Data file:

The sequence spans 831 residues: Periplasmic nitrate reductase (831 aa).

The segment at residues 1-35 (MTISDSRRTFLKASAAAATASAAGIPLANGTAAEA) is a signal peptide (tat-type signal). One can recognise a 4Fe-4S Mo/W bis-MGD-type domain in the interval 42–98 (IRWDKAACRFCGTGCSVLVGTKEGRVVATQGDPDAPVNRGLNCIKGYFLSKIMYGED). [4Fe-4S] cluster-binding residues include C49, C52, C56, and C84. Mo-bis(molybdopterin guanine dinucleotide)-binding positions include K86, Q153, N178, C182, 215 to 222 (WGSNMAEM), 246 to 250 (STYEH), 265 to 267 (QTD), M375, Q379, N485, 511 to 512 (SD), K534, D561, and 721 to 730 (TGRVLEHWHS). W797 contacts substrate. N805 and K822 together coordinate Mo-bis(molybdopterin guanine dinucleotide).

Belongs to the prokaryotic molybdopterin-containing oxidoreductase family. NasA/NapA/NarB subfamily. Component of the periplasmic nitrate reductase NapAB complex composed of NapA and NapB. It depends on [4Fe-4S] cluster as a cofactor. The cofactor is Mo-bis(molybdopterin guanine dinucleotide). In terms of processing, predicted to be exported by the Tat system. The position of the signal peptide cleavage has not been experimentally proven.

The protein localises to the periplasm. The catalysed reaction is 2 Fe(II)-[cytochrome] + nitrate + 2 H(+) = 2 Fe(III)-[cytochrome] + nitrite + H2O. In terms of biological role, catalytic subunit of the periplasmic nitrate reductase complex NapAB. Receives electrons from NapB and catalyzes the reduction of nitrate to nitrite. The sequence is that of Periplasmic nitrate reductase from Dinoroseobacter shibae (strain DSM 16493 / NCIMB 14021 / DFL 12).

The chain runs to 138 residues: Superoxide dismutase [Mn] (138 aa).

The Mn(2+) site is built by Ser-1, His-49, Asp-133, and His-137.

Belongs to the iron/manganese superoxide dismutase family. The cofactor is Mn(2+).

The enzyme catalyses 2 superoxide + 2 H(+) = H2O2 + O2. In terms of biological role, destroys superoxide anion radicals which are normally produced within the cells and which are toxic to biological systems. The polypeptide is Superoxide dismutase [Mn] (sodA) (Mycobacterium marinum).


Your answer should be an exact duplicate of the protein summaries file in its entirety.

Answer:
The sequence spans 831 residues: Periplasmic nitrate reductase (831 aa).

The segment at residues 1-35 (MTISDSRRTFLKASAAAATASAAGIPLANGTAAEA) is a signal peptide (tat-type signal). One can recognise a 4Fe-4S Mo/W bis-MGD-type domain in the interval 42–98 (IRWDKAACRFCGTGCSVLVGTKEGRVVATQGDPDAPVNRGLNCIKGYFLSKIMYGED). [4Fe-4S] cluster-binding residues include C49, C52, C56, and C84. Mo-bis(molybdopterin guanine dinucleotide)-binding positions include K86, Q153, N178, C182, 215 to 222 (WGSNMAEM), 246 to 250 (STYEH), 265 to 267 (QTD), M375, Q379, N485, 511 to 512 (SD), K534, D561, and 721 to 730 (TGRVLEHWHS). W797 contacts substrate. N805 and K822 together coordinate Mo-bis(molybdopterin guanine dinucleotide).

Belongs to the prokaryotic molybdopterin-containing oxidoreductase family. NasA/NapA/NarB subfamily. Component of the periplasmic nitrate reductase NapAB complex composed of NapA and NapB. It depends on [4Fe-4S] cluster as a cofactor. The cofactor is Mo-bis(molybdopterin guanine dinucleotide). In terms of processing, predicted to be exported by the Tat system. The position of the signal peptide cleavage has not been experimentally proven.

The protein localises to the periplasm. The catalysed reaction is 2 Fe(II)-[cytochrome] + nitrate + 2 H(+) = 2 Fe(III)-[cytochrome] + nitrite + H2O. In terms of biological role, catalytic subunit of the periplasmic nitrate reductase complex NapAB. Receives electrons from NapB and catalyzes the reduction of nitrate to nitrite. The sequence is that of Periplasmic nitrate reductase from Dinoroseobacter shibae (strain DSM 16493 / NCIMB 14021 / DFL 12).

The chain runs to 138 residues: Superoxide dismutase [Mn] (138 aa).

The Mn(2+) site is built by Ser-1, His-49, Asp-133, and His-137.

Belongs to the iron/manganese superoxide dismutase family. The cofactor is Mn(2+).

The enzyme catalyses 2 superoxide + 2 H(+) = H2O2 + O2. In terms of biological role, destroys superoxide anion radicals which are normally produced within the cells and which are toxic to biological systems. The polypeptide is Superoxide dismutase [Mn] (sodA) (Mycobacterium marinum).